As winter ushers in cold, damp weather, many people experience aches, pains and stiffness in their joints. This discomfort ranges from mild to moderate to downright debilitating.
Helping individuals reduce the pain and inflammation that limit activity, Jinghui Xie, MD, PhD, of Caring Pain Management, with offices in Montclair and Metuchen, offers trigger point injections to relieve pain and inflammation, allowing muscles and tendons to relax and heal.
Certified by the American Board of Anesthesiology in both anesthesiology and pain medicine, Dr. Xie how injections can help patients live a more active, comfortable lifestyle throughout the winter and beyond.
Q: What are trigger point injections?
A: Trigger point injections are a type of injection that applies a small amount of anesthetic and/or steroid medications to relieve pain and inflammation in a trigger point.
Trigger points are sensitive spots of tight muscle fibers formed in muscles. They may be caused by strenuous workouts, repetitive movements or overuse injuries. Trigger points are a very common cause of chronic muscle pain.
Q: What conditions do you commonly treat during the winter?
A: Most people have flare-ups of their arthritis or their sciatic. Or, they experience neck pain, lower back pain, tennis elbow, golfer's elbow or carpal tunnel syndrome.
Q: What is the first step in treatment?
A: We offer telemedicine, which is helpful when it’s cold or patients can’t come in to the office. They can schedule their initial appointment through our website, and then have the appointment at home using their smart phone or a computer. Afterward, depending on what they need, we can arrange treatment.
A lot of times when the patient comes to us, they already have imaging because they’ve either seen their therapist or their primary care doctor. We can also order imaging as needed, starting with an X-ray first. Sometimes, if the pain doesn't go away within the expected timeframe, we'll set up additional imaging such as MRI or CT scan, depending on how they do.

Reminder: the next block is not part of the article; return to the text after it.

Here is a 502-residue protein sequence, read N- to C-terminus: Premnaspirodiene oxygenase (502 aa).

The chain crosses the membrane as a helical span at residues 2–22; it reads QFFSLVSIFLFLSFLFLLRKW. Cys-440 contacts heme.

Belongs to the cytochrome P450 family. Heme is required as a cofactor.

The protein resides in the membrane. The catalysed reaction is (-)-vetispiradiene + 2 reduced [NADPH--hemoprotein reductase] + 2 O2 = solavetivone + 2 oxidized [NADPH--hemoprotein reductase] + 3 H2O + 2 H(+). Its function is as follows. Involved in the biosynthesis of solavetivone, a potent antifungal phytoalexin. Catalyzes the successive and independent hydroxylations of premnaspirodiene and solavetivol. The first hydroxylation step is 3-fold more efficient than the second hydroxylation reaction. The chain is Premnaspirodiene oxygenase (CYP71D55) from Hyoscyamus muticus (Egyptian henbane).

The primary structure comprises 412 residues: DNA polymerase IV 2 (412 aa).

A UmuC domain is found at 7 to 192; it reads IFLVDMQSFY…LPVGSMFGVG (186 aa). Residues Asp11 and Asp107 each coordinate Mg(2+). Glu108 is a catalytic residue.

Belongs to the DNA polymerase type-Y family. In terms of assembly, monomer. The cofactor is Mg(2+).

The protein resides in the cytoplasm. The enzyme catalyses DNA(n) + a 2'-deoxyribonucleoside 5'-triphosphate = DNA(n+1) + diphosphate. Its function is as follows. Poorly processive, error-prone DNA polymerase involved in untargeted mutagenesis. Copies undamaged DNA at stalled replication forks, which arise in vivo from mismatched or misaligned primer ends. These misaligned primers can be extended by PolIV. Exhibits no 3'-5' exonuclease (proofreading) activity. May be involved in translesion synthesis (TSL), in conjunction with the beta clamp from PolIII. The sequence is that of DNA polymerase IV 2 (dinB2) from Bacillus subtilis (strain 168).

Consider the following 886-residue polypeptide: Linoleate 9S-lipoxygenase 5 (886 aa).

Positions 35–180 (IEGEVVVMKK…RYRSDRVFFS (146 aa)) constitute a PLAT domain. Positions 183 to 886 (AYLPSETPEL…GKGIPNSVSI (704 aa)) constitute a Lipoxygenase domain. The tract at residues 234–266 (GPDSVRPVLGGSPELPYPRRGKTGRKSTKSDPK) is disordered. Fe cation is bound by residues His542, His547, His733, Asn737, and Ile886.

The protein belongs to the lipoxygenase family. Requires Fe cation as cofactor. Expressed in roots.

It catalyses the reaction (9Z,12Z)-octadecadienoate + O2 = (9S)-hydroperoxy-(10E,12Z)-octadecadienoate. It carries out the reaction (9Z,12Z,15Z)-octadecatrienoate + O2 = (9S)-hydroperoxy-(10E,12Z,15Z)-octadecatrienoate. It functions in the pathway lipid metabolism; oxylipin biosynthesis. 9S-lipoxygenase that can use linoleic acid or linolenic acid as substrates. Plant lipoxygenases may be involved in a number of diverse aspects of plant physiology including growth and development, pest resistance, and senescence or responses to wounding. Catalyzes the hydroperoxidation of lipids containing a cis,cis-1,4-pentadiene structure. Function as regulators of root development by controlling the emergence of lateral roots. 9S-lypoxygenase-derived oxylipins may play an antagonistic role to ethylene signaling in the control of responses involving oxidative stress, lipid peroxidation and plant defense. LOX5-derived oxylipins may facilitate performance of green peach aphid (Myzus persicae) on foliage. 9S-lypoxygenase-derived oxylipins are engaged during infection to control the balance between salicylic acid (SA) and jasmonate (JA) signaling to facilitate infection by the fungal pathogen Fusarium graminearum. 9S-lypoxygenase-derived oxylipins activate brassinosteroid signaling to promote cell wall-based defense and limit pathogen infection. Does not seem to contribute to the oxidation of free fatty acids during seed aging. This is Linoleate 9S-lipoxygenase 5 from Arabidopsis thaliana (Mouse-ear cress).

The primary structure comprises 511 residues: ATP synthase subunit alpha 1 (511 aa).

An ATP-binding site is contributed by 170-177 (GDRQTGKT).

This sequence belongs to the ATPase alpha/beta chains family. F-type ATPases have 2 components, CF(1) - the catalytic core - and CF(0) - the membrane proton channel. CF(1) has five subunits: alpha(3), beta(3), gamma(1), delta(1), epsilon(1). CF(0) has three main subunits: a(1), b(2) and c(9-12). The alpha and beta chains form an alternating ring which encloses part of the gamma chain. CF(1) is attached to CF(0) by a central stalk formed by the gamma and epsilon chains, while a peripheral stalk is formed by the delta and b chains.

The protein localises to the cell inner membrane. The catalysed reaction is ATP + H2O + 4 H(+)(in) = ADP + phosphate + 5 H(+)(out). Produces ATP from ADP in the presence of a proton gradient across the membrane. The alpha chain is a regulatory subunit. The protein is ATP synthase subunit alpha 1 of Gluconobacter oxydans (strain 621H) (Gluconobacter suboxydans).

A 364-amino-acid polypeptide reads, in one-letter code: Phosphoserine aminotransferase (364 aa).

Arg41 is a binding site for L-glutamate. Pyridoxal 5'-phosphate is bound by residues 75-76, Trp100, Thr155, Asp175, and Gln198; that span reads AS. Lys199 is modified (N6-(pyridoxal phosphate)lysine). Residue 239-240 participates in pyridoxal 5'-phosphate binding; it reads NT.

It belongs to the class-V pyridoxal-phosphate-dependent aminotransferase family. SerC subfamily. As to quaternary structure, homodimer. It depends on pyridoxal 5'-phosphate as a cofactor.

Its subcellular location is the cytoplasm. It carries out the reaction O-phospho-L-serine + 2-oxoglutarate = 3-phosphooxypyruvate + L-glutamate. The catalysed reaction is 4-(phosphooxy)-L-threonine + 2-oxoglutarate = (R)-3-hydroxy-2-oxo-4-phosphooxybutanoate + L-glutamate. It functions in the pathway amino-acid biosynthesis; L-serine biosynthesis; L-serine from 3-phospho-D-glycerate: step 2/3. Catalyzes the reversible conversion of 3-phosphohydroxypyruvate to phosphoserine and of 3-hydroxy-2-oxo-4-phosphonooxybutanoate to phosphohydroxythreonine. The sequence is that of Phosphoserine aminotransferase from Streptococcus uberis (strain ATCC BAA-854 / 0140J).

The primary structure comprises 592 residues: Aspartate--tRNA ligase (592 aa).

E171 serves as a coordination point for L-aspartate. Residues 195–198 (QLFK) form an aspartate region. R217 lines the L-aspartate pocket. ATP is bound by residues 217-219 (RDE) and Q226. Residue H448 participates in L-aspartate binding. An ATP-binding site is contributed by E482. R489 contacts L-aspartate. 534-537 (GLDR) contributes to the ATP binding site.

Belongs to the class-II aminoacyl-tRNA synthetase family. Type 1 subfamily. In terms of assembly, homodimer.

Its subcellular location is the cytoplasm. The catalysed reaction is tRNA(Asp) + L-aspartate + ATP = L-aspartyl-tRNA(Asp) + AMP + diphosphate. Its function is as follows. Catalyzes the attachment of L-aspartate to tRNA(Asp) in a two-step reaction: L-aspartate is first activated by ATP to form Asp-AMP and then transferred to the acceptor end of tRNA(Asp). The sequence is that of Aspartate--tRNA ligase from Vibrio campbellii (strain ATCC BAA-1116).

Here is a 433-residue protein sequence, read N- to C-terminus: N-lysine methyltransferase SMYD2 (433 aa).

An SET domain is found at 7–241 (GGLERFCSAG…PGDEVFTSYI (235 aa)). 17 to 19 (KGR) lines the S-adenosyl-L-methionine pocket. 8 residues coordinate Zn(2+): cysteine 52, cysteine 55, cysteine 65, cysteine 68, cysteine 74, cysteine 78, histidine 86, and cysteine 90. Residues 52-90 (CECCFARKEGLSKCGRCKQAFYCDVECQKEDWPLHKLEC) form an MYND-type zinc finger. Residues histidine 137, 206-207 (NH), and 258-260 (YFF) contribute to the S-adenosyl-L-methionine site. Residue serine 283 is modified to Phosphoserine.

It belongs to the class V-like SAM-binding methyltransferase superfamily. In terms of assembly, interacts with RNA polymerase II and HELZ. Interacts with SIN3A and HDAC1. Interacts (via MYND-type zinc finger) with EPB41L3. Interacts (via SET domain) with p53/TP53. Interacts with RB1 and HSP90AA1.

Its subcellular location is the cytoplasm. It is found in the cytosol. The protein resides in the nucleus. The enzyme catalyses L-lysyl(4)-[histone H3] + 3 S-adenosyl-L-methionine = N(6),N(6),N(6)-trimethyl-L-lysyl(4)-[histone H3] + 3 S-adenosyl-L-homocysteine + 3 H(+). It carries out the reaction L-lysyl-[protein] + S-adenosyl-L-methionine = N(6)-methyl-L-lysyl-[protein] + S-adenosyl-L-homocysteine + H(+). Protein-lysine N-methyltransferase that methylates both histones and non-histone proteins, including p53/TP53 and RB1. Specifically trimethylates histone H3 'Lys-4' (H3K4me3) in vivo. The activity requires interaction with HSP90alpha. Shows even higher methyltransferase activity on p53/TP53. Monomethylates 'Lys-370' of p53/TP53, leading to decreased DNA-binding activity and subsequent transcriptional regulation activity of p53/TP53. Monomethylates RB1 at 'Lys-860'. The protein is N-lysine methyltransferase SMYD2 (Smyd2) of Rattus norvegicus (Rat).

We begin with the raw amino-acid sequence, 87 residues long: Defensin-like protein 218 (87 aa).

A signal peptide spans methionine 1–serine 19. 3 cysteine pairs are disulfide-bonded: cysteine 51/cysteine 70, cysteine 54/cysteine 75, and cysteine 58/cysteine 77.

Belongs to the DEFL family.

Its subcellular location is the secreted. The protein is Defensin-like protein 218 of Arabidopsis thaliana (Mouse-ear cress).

Q: Where do you administer these injections?
A: I make it as easy as possible for the patient. Trigger point injections are simple treatment with minimal side effects and can be given in my offices. For other injections, we set up in the center, where there are nurses and anesthesiologists and it's more of a structured environment. There will be transportation provided for most cases if patients need it. If they don't like needles, we will provide sedation so that they're comfortable. Or, they will be given some medicine to help them relax. We have nurses watching them after the procedure to make sure everything goes well before they're discharged and sent home.
We realize a lot of people work during the day, so we have weekend appointments and weekday appointments for patients as well.
Q: How soon can patients expect relief?
A: Typically, if it's a joint injection, patients feel some relief or loosening up quickly. The anti-inflammatories start working after two days and relief can last for a few months, but that varies a lot depending on the injection and the patient.
Q: What treatment can be offered for patients who require additional relief?
A: If relief doesn't last long, we also provide many other pain management procedures that may be helpful. As appropriate, we could consider other options such as surgery or more physical therapy as well.
Q: What other services do you offer?
A: We offer a wide range of pain management injections and minimally-invasive procedures such as epidural steroid injections, percutaneous discectomy, discogram, radiofrequency ablation and many more, as listed on our website. We just began to offer aesthetic services such as Xeomin injections, which, similar to Botox, are FDA-approved neurotoxin treatments to temporarily improve the looks of moderate to severe frown lines, forehead lines and crow's-feet in adults. We’re also offering injectable dermal fillers, which are popular facial rejuvenation treatments that can help you look younger without surgery or downtime, in a cost-effective way.
Note: Original article appeared on NJ.com